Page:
# Problem with changing basis in Hilbert space

1. Jan 3, 2013

### Chain

The expansion theorem in quantum mechanics states that a general state of a system can be represented by a unique linear combination of the eigenstates of any Hermitian operator.

If that's the case then that would imply we would be able to represent the spin state of a particle in terms of it's energy eigenstates for example however surely it's impossible to do this for a particle in an infinite square well for instance, since the energy eigenstates are independent of spin.

2. Jan 3, 2013

### ModusPwnd

I dont see how that implication comes from the statement... You can represent the spin with a unique linear combination of the spin eigenstates, you can represent the energy state as a linear combination of energy eigenstates. Is this not right?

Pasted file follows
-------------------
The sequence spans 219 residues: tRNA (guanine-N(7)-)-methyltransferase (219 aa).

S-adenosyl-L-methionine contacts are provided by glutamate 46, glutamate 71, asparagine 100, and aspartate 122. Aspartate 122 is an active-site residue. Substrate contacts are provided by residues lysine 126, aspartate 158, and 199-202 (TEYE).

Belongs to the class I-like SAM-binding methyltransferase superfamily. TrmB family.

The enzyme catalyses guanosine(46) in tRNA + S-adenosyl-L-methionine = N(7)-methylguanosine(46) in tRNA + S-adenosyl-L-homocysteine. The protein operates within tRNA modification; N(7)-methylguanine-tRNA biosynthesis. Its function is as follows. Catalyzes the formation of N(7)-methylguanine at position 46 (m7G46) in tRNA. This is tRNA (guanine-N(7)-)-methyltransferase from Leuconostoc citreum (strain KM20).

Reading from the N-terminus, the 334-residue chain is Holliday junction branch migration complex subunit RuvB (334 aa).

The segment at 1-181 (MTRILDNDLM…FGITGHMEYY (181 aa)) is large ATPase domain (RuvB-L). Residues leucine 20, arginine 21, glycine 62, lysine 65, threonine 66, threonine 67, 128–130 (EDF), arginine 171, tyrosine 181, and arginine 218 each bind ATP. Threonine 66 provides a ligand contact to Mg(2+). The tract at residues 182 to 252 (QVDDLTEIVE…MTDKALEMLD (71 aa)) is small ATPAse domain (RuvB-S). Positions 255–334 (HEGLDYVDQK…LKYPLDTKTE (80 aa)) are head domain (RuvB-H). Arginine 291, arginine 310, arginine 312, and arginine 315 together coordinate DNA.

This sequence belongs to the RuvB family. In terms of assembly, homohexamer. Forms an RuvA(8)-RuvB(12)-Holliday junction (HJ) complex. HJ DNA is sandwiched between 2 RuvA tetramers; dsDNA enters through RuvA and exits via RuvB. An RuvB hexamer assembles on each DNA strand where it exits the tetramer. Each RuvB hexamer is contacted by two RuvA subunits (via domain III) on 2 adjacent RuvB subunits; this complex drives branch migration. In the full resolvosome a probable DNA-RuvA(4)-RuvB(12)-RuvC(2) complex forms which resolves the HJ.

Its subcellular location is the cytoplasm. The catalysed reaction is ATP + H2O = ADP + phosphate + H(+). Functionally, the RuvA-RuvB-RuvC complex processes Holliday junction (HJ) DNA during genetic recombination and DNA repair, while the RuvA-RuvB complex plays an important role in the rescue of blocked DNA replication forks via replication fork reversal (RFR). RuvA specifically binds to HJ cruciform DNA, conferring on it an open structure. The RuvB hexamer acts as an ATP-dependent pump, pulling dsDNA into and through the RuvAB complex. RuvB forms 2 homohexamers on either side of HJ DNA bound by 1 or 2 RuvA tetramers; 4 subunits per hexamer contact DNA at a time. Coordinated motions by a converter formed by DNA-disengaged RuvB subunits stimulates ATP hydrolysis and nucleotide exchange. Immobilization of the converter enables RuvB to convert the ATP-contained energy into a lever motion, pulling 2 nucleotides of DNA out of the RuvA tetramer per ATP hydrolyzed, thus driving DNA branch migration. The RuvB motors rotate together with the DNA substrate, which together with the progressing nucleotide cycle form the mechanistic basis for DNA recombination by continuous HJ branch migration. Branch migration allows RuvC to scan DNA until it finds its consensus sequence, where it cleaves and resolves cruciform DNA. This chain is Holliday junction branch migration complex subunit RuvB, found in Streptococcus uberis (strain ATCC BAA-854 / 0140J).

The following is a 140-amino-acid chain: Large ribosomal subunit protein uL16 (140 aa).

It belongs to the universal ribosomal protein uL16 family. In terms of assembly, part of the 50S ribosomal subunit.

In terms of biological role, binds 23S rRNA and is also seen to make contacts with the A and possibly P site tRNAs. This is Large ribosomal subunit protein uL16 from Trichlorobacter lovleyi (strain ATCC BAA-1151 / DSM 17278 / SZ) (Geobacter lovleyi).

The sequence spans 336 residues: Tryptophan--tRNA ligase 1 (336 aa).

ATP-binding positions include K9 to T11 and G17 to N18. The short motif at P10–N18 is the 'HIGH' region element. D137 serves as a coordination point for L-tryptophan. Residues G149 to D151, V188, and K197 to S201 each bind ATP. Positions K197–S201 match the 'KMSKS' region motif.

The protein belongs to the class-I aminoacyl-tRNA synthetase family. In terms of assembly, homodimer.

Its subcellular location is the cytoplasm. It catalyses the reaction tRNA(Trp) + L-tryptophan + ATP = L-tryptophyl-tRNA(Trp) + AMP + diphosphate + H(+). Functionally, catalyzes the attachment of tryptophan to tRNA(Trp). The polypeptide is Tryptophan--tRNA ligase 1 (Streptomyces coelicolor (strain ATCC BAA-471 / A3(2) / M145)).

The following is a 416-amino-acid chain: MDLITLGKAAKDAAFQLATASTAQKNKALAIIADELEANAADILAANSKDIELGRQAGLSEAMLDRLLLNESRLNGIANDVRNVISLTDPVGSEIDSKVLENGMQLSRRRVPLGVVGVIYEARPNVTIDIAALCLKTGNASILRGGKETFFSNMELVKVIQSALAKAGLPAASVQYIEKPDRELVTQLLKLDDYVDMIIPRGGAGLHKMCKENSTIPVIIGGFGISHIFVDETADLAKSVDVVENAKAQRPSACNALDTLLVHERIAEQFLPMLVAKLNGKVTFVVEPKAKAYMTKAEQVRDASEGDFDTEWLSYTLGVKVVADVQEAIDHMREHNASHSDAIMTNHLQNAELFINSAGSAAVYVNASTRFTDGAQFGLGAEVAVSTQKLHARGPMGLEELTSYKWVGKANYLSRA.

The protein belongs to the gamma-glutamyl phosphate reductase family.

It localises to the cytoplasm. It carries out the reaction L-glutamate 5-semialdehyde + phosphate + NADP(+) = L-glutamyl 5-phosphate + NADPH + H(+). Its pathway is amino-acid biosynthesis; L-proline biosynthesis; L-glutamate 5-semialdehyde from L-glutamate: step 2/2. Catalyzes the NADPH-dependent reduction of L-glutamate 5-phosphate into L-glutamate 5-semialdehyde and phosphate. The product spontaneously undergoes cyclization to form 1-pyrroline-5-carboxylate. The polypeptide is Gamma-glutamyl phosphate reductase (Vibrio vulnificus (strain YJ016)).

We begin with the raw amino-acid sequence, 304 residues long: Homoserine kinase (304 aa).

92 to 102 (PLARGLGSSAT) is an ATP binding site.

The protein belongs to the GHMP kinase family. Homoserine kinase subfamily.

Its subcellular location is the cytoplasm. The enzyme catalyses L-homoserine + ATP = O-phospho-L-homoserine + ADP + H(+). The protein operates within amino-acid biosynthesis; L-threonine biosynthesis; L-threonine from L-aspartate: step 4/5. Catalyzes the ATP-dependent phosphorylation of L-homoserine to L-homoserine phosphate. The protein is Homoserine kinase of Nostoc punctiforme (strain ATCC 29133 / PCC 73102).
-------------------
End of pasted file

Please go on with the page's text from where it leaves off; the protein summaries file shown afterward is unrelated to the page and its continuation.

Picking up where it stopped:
3. Jan 3, 2013

### Jano L.

There are two difficulties.

This is not necessarily always true. In quantum theory, it can be proven only for certain operators. I think perhaps the Hamiltonian of a harmonic oscillator is a good example in this respect. But I have read somewhere that it is difficult to prove generally that eigenfunctions of every Hermitian operator will form a basis. Often this has to be just assumed.

No, of course this is not so. The above theorem or assumption applies to single Hilbert space. Spin state and coordinate wave functions belong to different Hilbert spaces.

4. Jan 3, 2013

### dextercioby

Indeed, the nuclear spectral theorem is hard to prove, but nonetheless correct.

It's always assumed, if you minimize the mathematical rigurosity of your treatment.

The product of the two (i.e. the wavefunction of the system) belongs to the direct product (rigged) Hilbert space.

5. Jan 4, 2013

### Chain

Ah okay fair enough guys, I thought it literally meant a wavefunction could be expanded as the eigenstates of any Hermitian operator, so basically the theorem is true only if the observables belong to the same Hilbert space?

Thanks for the replies :)